Jump to content

Recommended Posts

I've been seeing various professional, licensed therapists for over 20 years now (every modality, you name it). I have not made any kind of noticeable progress and each session now I get more and more frustrated/hopeless/depressed/bored AF because I'm wasting money on something that isn't helping...Therapy is centered around diving into the past, healing past wounds, talking about childhood, blaming others for said bad childhood. Over-analyzing thoughts/feelings/behaviors. My therapist just sort of listens and asks questions - that's it!!

There's a huge uptick in people offering various "Life/Personal coaching" packages. I'm wondering if anyone here has tried or considered these? Problem is, many are just young "DIY" type people promoting themselves on Facebook. It's really difficult to navigate the space to find credible individuals, not scammer-types spouting stuff like "how I made my million-dollar business" "manifest your perfect life" BS.

Life coaching appears to be more proactive though, about forward movement and goal setting. I'm wondering if anyone has benefited from this stuff?? What criteria would you use to choose someone?

 

 

Link to comment
Share on other sites

I don't have any experience with or real knowledge of how life coaches work or how to assess them. I do know there are therapists who are more goal oriented and more present focused. I know you said you've tried tons of therapists and modality and not had them work, but what you're describing sounds a lot like what some CBT oriented therapists do. Also therapists who do brief/solution-focused therapy will tend to work more on specific goals and day-to-day life, coping, and changes. Sorry if you've already tried those and not had success. 

Link to comment
Share on other sites

Honestly, I'd beware of the life coaches out there because they don't have to even have any particular education to call themselves a "life coach." At least therapists are educated and are members of a profession which means they are subject to discipline if they get too crazy or do harm.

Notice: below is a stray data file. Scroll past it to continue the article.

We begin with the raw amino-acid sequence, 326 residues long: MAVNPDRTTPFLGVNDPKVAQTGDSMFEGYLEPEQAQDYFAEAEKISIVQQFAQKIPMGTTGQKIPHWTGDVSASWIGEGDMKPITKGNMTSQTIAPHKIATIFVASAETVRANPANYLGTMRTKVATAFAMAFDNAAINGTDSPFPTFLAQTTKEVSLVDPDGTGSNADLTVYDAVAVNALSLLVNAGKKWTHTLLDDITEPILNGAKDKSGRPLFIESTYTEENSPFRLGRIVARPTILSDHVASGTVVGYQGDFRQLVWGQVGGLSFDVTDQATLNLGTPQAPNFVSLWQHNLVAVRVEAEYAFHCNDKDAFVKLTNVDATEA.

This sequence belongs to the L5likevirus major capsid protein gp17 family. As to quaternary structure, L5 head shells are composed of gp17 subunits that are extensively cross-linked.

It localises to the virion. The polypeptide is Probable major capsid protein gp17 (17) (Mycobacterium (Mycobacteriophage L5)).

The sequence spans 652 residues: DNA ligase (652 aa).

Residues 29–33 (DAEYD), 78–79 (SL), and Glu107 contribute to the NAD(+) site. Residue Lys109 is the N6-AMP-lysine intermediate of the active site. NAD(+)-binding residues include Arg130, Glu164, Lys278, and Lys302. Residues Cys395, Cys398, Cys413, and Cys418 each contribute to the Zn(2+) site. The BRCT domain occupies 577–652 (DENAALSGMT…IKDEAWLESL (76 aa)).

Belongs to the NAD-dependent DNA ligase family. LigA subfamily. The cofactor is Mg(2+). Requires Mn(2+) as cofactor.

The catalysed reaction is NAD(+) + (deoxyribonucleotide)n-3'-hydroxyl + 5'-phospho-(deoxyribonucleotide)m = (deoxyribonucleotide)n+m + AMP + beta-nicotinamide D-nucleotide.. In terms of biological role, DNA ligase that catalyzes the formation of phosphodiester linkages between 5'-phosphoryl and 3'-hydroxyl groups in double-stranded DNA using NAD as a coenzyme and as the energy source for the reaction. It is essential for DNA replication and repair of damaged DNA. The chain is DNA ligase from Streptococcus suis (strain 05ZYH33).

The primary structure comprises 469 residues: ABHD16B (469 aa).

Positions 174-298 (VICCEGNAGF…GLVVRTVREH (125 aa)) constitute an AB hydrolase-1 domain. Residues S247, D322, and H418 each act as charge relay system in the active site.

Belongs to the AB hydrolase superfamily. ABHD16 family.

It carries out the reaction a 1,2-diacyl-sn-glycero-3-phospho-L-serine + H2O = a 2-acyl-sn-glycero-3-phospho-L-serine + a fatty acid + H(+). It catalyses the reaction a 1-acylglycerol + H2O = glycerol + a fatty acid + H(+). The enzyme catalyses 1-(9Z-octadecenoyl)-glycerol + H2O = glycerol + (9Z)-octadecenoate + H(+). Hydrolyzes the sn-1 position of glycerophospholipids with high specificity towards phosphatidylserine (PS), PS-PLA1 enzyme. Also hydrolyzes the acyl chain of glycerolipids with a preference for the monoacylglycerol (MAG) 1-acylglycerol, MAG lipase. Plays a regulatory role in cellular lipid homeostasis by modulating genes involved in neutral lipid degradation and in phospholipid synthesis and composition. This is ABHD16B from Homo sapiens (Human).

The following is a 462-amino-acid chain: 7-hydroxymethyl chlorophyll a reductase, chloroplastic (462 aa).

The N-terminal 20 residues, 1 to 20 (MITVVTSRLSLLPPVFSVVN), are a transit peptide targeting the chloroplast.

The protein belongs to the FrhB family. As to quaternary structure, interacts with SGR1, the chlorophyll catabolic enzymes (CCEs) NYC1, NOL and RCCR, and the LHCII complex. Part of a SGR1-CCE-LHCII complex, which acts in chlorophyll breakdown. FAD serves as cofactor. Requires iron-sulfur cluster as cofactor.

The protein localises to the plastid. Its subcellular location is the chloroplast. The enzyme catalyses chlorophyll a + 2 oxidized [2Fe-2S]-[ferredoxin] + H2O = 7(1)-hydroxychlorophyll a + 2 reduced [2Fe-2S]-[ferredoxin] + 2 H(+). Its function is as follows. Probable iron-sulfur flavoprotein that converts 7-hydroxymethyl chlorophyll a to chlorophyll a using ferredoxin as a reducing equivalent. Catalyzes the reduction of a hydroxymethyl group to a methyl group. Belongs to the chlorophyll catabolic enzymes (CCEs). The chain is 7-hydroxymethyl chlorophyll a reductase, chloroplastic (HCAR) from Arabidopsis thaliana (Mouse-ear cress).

I can certainly relate to not being helped by therapists. I have found that therapists are helpful for certain illnesses like OCD and situational depression. But they have never helped me with my endogenous (biological) depression.

  • Like 1
Link to comment
Share on other sites

@jt07 This is true. I'm also wary because they have no credentials really whatsoever. I would continue to try other therapists but the problem is I live outside the US and nowhere near anyone else that speaks english. Maybe some of these people do an intro "free" session to check them out? I feel like I will need to find someone that does skype sessions because there is no other options for me.

Some of my first therapists were CBT-focused. The issue I have with CBT is that I know all of the categorizations of "negative self talk" "black & white thinking" etc. etc. Even if I say the right things in my mind, these thoughts and statements do not (at all) align with my body or in any way internally. I end up feeling like I am just reciting positive statements/answers from a book. The thoughts never "click" for me personally, you know what I mean?

Link to comment
Share on other sites

Therapists and social workers require licenses in order to do their job; anyone can call themselves a life coach regardless of whether or not they have any life experience at all, let alone a license. I tend to work alongside life coaches, and I seem to be far more world-wise than many that I see.

I'm curious if you're trying to treat your depression only through therapy, or do you have a psychiatrist or access to meds as well? I ask because I don't see any meds listed in your signature. Personally, when I'm too depressed I can't function enough to get anything out of therapy.